Red Sox: Alex Cora should be the next manager

BOSTON - SEPTEMBER 03: Alex Cora /

Alex Cora could be making a return to the Boston Red Sox. It would just be in a different capacity.

Yesterday it was reported that Houston Astros bench coach Alex Cora is the top candidate for the open managerial position of the Boston Red Sox.

It was also reported that the Red Sox have asked the Arizona Diamondbacks for permission to interview bench coach Ron Gardenhire. Cora’s interview with the Red Sox was on Sunday.

Both Cora and Gardenhire are ideal candidates for the managerial position in Boston. Both have been in dugouts before as coaches and in Gardenhire’s case, he’s been a major league manager before. A very good one, might I add. But there’s one thing Cora has that Gardenhire doesn’t.

Cora knows what to expect in Boston.

From 2005-2008, Cora donned the Red Sox uniform. Throughout that time, he was known as a clubhouse guy and a leader. He was a prominent voice in a star-studded clubhouse. He won a World Series with the Sox in 2007. He experienced the immense pressures of playing in Boston and succeeded.

The Red Sox’s vacant managerial position is unique; it’s like no other. There are no other manager jobs in all of baseball that hold “experience in that city” higher than “experience actually managing.” In Boston, already knowing how to handle the city and the microscope that the team is under 24/7 is the most important qualification.

In Boston, things are just different.

BOSTON – OCTOBER 13: Cora played in Boston from 2005-2008.
BOSTON – OCTOBER 13: Cora played in Boston from 2005-2008. /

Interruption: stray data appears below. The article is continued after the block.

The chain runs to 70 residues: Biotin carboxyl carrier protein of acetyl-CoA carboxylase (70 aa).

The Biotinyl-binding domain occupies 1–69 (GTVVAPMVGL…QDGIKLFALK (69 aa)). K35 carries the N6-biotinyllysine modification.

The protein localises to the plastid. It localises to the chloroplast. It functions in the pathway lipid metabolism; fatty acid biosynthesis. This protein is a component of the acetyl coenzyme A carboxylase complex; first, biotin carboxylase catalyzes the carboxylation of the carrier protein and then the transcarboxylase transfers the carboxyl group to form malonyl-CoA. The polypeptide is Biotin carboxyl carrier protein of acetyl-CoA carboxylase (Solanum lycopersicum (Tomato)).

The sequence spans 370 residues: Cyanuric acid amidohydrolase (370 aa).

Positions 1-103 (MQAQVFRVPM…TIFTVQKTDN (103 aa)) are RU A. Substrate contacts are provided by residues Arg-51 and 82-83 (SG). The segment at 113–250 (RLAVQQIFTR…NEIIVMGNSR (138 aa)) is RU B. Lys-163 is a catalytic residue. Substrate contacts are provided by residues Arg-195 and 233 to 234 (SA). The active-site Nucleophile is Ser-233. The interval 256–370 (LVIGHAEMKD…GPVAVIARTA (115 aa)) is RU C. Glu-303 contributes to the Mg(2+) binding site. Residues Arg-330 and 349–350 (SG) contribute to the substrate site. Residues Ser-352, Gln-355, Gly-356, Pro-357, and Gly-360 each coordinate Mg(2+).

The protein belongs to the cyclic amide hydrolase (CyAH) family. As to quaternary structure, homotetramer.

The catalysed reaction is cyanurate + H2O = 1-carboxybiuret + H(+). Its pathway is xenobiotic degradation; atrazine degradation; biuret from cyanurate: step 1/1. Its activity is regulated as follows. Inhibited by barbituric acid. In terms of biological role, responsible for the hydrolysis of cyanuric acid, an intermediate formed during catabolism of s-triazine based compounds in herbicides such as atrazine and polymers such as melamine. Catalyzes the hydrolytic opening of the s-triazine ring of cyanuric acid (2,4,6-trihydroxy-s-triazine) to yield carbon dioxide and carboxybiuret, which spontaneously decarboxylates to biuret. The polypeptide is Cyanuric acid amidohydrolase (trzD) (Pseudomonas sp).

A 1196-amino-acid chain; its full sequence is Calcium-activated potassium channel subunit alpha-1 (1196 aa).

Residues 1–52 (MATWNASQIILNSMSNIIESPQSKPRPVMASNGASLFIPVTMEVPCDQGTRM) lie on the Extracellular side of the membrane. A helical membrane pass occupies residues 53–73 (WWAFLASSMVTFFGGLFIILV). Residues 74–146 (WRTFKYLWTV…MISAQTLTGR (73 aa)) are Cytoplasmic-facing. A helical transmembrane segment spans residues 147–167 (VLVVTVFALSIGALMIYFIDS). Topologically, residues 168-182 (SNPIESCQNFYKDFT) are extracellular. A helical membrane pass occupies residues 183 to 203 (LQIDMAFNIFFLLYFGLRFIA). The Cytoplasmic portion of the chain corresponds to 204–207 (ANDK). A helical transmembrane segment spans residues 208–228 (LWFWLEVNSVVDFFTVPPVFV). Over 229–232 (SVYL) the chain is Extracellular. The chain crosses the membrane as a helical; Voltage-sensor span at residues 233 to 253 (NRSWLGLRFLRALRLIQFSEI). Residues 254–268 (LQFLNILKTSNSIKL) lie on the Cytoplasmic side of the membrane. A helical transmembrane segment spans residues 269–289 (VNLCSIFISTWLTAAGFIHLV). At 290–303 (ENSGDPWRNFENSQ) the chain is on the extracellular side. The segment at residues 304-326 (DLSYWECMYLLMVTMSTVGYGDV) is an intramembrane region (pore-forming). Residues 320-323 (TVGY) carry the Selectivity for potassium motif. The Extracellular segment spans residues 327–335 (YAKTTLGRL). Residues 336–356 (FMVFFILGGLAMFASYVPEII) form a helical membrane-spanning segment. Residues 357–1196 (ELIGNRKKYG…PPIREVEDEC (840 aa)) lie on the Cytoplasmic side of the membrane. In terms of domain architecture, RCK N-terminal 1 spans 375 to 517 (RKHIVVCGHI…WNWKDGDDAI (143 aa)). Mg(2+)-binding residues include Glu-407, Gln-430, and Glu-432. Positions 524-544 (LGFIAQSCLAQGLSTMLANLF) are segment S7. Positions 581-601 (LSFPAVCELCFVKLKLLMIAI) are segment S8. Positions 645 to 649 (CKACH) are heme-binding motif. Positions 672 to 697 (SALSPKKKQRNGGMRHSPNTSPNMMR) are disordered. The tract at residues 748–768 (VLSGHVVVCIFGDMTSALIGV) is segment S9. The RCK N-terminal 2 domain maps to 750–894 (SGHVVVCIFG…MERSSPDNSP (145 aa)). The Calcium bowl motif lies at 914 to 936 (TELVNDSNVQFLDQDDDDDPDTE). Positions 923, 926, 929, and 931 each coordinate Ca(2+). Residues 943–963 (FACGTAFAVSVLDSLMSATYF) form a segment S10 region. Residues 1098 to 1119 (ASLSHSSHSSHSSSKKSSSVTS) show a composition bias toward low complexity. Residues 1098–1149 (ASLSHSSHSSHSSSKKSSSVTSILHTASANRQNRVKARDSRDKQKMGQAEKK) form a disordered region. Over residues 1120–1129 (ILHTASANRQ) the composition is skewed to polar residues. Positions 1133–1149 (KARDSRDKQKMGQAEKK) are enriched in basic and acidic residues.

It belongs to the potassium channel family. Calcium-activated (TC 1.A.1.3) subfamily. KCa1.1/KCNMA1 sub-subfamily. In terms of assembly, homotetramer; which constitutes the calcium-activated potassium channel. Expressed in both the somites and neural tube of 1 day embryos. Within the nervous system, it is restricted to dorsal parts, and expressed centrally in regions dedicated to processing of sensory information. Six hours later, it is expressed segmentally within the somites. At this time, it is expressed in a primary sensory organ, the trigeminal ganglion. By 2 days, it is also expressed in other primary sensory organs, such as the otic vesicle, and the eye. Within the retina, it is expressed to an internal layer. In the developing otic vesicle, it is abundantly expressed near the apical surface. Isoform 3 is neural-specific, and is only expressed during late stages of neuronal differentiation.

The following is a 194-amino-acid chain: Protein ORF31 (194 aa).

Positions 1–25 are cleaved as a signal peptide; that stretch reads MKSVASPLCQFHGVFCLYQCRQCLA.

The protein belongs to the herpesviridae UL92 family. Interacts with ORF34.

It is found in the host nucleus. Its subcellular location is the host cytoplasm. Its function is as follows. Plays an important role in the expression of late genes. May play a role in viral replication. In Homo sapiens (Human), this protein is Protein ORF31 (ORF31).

Cora fits this perfectly. He knows what it takes to win here and more importantly, knows what it’s like. He was in Boston for the 2007 and 2008 seasons – arguably the two best Red Sox teams in recent memory.

He also knows how to handle playing here. The biggest challenge of being manager of the Red Sox doesn’t come on the field; it comes off of it. The pressure and scrutiny that is consistently on the team crushes some players. Some people and managers can’t handle it. Look at David Price: He gets in fights with media members all the time because of his inability at handling the pressures in Boston.

Terry Francona, manager of the Red Sox from 2004-2011, always talked about how in Boston, the hardest part of the job is letting the players play and shielding them from the outside noise.

You don’t really know what it’s like to play and work in Boston until you’ve actually done it. Even though Gardenhire has a lot more experience at the helm of a team, he never has played or worked in Boston.

Also, the Red Sox are in desperate need for a new voice in the clubhouse. They need a leader. They need guidance.

They need a new culture.

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When David Ortiz retired at the end of 2016, the leader for the Red Sox was unknown. It was repeatedly said that this past season’s team was Dustin Pedroia‘s. But after the Manny Machado incident back in April and Pedroia getting then-manager John Farrell thrown out of an elimination game in the ALDS, that narrative of Pedroia being the leader went out the window.

The core of this Red Sox team will most likely be in place for the next 10 or so years. The culture with those players seems to be more centered around having fun rather than being competitive.

Chris Sale loves the competitiveness aspect of baseball while it seems as though guys like Mookie Betts, Xander Bogaerts, Jackie Bradley Jr. and Andrew Benintendi just love baseball, not so much the winning aspect of it.

With the core as it is now in Boston, regular season success should be expected. Winning championships should be the goal.

Next: Is Xander Bogaerts done in Boston?

Undoubtedly Cora is the guy, as the Red Sox need a real, true clubhouse presence and voice to come in and instill this from day one of Spring Training all the way until the end of the season.

And for Red Sox fans, hopefully the end of the season ends with a fair amount of champagne.